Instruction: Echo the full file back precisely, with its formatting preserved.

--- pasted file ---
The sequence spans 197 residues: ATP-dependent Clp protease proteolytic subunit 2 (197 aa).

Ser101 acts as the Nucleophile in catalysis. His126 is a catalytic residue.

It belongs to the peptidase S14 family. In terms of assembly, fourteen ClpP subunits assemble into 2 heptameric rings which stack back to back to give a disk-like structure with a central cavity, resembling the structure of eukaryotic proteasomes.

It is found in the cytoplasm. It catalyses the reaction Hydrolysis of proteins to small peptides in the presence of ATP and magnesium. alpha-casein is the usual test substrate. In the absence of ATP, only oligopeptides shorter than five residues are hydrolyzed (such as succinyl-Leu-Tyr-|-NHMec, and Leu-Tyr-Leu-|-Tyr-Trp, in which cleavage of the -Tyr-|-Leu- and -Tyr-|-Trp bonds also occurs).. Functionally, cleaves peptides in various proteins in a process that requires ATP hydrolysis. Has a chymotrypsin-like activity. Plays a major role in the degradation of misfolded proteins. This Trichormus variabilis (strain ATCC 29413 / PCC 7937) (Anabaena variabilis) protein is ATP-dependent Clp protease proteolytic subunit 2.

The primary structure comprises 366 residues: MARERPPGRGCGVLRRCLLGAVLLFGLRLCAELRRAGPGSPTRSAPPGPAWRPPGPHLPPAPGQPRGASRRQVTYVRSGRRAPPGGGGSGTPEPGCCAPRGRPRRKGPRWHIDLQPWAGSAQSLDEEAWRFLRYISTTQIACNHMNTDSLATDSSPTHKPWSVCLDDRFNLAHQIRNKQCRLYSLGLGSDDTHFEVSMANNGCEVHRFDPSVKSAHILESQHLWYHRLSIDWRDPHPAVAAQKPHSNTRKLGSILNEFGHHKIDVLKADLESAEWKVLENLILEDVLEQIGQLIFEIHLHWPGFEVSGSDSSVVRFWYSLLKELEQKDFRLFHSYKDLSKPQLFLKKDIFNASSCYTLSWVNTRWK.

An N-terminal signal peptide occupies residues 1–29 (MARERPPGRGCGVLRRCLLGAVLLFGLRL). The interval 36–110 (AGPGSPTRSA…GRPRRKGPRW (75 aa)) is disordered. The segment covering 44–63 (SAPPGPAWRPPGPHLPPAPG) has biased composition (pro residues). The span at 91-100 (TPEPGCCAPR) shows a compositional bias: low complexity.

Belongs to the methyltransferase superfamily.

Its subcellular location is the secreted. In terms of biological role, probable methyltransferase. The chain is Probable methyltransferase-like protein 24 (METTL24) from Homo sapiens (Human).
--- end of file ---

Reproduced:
The sequence spans 197 residues: ATP-dependent Clp protease proteolytic subunit 2 (197 aa).

Ser101 acts as the Nucleophile in catalysis. His126 is a catalytic residue.

It belongs to the peptidase S14 family. In terms of assembly, fourteen ClpP subunits assemble into 2 heptameric rings which stack back to back to give a disk-like structure with a central cavity, resembling the structure of eukaryotic proteasomes.

It is found in the cytoplasm. It catalyses the reaction Hydrolysis of proteins to small peptides in the presence of ATP and magnesium. alpha-casein is the usual test substrate. In the absence of ATP, only oligopeptides shorter than five residues are hydrolyzed (such as succinyl-Leu-Tyr-|-NHMec, and Leu-Tyr-Leu-|-Tyr-Trp, in which cleavage of the -Tyr-|-Leu- and -Tyr-|-Trp bonds also occurs).. Functionally, cleaves peptides in various proteins in a process that requires ATP hydrolysis. Has a chymotrypsin-like activity. Plays a major role in the degradation of misfolded proteins. This Trichormus variabilis (strain ATCC 29413 / PCC 7937) (Anabaena variabilis) protein is ATP-dependent Clp protease proteolytic subunit 2.

The primary structure comprises 366 residues: MARERPPGRGCGVLRRCLLGAVLLFGLRLCAELRRAGPGSPTRSAPPGPAWRPPGPHLPPAPGQPRGASRRQVTYVRSGRRAPPGGGGSGTPEPGCCAPRGRPRRKGPRWHIDLQPWAGSAQSLDEEAWRFLRYISTTQIACNHMNTDSLATDSSPTHKPWSVCLDDRFNLAHQIRNKQCRLYSLGLGSDDTHFEVSMANNGCEVHRFDPSVKSAHILESQHLWYHRLSIDWRDPHPAVAAQKPHSNTRKLGSILNEFGHHKIDVLKADLESAEWKVLENLILEDVLEQIGQLIFEIHLHWPGFEVSGSDSSVVRFWYSLLKELEQKDFRLFHSYKDLSKPQLFLKKDIFNASSCYTLSWVNTRWK.

An N-terminal signal peptide occupies residues 1–29 (MARERPPGRGCGVLRRCLLGAVLLFGLRL). The interval 36–110 (AGPGSPTRSA…GRPRRKGPRW (75 aa)) is disordered. The segment covering 44–63 (SAPPGPAWRPPGPHLPPAPG) has biased composition (pro residues). The span at 91-100 (TPEPGCCAPR) shows a compositional bias: low complexity.

Belongs to the methyltransferase superfamily.

Its subcellular location is the secreted. In terms of biological role, probable methyltransferase. The chain is Probable methyltransferase-like protein 24 (METTL24) from Homo sapiens (Human).